This week has seen a major and exciting development at Autism Works. After successfully completing a testing project on time and to budget, the company has been invited to enter into a long-term partnership with Camasco.
Based in Newcastle-upon-Tyne, Camasco, who employ 20 people and export case management software to organisations in the UK, Europe and the United States, were so impressed with the service we have provided at Autism Works, feeling that it has added to the quality of their product. At Autism Works though, what we are especially pleased about is that as well as Camasco selecting the company to carry out the work for them in relation to their commitment to corporate social responsibility (CSR), but also that they obviously appreciate our persistent and independent approach as well as quality of service we can provide. Camasco takes CSR and meeting business requirements very seriously, and by contacting with us Autism Works, they are well-placed to meet both.
In a wider context, this partnership could have a major impact. First of all, by valuing skills of workers with autistic spectrum conditions, including Asperger's Syndrome, it is supporting the Autism Act 2009 by contributing to not only spreading awareness of autism in the employment market, but also encouraging acceptance. Secondly, as Autism Works also strongly values the tangible social impact we feel it can deliver combined with Camasco's emphasis on CSR, the partnership is also an early supporter of the recently-passed Social Values Act. At Autism Works, we are especially grateful for the faith that Camasco have show in our abilities.
As readers of this blog may also remember that of previous major developments that have taken place at Autism Works, the company was selected for Social Innovation Pioneer status by Deloitte. This week we have had visits from representatives from Deloitte, including Warren Chester, who has been appointed a non-Executive Director at Autism Works and will advise us on Sales and Marketing. Together with the partnership we have just established with Camasco, this will hopefully put Autism Works in a strong position to bring in some more interesting and exciting contracts in the coming months.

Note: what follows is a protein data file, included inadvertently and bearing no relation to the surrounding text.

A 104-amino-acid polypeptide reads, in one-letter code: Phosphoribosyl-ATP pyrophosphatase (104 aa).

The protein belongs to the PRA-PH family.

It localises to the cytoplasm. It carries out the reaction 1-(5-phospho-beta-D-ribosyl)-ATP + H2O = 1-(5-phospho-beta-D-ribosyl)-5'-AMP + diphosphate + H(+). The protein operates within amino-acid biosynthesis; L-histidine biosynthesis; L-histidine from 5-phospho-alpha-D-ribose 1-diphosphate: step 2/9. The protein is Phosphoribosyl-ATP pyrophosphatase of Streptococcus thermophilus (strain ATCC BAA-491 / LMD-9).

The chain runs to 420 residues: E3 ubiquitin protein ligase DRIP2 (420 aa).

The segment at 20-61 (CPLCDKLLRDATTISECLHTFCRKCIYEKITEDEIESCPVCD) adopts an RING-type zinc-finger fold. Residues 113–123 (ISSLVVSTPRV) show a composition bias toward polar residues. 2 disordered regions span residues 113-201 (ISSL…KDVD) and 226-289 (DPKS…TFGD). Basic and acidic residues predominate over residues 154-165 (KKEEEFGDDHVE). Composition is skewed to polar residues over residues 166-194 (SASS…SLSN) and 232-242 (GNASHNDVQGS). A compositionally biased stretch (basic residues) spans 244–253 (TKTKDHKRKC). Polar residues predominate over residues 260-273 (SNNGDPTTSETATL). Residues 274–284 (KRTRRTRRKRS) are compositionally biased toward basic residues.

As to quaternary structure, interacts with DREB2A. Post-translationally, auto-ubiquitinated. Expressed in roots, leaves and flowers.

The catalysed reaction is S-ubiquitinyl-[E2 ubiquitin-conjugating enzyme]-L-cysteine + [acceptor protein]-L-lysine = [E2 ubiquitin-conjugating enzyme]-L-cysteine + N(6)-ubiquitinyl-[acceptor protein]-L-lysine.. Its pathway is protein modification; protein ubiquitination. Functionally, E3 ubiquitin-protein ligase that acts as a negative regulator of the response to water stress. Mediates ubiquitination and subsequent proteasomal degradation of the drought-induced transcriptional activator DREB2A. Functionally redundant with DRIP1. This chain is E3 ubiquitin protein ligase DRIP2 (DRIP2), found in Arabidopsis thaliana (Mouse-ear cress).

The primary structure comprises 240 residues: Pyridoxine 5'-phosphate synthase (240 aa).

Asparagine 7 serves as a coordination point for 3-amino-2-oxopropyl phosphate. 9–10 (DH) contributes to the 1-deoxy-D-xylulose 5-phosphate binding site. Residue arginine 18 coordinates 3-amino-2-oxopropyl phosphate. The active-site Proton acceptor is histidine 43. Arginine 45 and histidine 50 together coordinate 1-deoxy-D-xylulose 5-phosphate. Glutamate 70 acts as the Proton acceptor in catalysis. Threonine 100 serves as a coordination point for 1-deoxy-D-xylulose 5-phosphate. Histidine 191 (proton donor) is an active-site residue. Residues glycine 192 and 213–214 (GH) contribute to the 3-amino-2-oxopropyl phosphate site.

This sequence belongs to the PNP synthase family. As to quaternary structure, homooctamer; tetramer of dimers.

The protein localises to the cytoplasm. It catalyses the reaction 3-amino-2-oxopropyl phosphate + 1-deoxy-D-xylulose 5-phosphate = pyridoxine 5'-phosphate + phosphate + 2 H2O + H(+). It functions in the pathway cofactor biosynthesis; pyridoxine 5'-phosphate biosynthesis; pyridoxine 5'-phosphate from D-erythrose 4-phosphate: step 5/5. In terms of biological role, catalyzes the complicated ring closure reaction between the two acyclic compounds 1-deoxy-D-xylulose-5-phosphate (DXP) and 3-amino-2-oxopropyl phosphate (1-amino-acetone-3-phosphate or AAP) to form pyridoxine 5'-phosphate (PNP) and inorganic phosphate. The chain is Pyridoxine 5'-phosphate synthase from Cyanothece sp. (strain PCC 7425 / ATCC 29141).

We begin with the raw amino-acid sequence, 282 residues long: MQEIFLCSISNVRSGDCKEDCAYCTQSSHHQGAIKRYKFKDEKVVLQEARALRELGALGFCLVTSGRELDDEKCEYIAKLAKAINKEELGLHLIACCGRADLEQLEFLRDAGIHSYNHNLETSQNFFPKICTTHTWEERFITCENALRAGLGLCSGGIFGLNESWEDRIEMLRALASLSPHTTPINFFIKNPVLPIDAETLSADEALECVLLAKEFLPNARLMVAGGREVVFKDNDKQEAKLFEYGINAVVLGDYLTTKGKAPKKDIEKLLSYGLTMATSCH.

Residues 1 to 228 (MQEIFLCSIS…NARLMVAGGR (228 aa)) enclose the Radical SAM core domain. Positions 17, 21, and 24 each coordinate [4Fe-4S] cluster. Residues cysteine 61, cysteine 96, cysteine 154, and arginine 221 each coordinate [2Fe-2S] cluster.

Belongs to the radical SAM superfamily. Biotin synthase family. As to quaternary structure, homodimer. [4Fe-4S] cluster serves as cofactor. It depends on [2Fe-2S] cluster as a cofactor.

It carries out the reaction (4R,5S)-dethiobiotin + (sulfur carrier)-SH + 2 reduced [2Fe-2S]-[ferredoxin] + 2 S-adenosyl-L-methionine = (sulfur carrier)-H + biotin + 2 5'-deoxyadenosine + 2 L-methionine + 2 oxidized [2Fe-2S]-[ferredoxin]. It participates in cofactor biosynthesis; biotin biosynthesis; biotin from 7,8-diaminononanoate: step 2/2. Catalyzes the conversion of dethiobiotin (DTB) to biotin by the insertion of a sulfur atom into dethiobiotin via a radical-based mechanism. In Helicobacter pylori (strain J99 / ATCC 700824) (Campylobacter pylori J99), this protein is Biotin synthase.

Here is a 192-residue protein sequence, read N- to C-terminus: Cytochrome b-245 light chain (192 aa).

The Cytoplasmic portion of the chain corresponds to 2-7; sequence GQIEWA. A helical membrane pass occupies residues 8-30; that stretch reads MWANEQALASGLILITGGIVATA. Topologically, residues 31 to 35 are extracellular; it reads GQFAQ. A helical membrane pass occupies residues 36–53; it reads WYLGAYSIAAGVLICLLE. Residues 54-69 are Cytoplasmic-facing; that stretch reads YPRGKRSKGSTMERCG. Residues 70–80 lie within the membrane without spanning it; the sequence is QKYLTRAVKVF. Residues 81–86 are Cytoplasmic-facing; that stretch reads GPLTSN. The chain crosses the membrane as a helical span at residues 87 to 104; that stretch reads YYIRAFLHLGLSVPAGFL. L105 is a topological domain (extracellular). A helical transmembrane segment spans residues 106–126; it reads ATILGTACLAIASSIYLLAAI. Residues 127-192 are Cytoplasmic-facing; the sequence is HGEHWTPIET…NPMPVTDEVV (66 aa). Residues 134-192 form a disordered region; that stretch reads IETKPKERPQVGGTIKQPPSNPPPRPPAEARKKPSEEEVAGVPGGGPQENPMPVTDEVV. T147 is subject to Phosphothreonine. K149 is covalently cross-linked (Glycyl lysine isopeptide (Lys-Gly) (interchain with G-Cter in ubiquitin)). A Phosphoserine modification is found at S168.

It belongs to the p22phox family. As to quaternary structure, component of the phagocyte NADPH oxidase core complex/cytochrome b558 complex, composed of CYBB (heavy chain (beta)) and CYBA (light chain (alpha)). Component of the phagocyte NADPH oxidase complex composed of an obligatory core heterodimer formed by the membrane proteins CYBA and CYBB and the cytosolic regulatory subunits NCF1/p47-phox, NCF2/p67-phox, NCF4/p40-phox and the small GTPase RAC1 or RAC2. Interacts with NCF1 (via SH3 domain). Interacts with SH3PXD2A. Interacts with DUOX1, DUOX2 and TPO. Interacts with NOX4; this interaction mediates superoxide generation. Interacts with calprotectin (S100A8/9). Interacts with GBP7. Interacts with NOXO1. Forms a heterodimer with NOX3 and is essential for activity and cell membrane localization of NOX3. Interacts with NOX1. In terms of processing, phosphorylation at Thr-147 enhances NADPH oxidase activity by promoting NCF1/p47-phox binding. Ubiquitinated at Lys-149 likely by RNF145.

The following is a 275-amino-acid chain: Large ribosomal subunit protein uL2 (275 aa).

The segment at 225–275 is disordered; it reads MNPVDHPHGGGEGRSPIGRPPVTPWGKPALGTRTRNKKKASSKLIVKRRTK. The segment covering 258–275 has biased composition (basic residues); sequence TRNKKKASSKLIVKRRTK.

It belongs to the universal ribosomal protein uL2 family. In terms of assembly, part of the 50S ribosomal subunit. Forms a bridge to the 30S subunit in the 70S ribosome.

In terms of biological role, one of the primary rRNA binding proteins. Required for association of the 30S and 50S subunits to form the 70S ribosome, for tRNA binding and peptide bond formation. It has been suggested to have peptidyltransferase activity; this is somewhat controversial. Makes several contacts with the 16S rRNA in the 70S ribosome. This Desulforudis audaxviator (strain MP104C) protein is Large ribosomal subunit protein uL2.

Changing the subject completely, as you may seen in the news, there have been a number of high-profile controversial rants on Twitter over the past few months from cricketers, footballers, politicians and various other celebrities. As a Twitter user myself, I was interested to receive a tweet from the Post Office asking what Twitter users felt would be good guidelines for 'safe tweeting'. Something that immediately occurred to me was that practising 'safe tweeting' was a good opportunity to not only practice mindfulness by not acting on emotions and posting what turns out to be an offensive tweet, but also an area where Buddhist ethics can be applied in a modern and secular context, in this case, refraining from harsh or hurtful speech. One doesn't have to be a 'Buddhist' or even spiritual to practice this, but before tweeting, it sometimes helps to step back for a moment to think it anyone who may see and read this 140-max character statement will hurt, offend or upset. However, I will leave this for individual Twitter users to decide this for themselves.
Despite the so-called 'evils' that social networks can have courtesy of a very small percentage of irresponsible users, they are particularly useful in sharing links and in my case, promoting fundraising challenges, including my pursuit to summit Kilimanjaro to raise much-needed funds for the Daisy Chain project. For more information, be sure to visit the following link http://www.justgiving.com/Chris-MitchellGNR/
Autism Works was also delighted to hear the news of Home Secretary Theresa May's decision not to extradite Gary McKinnon to the United States earlier this week, finally bringing an end to several agonising years of waiting. We wish Gary, his mother Janis Sharp and all his supporters the very best for the next stage of the process.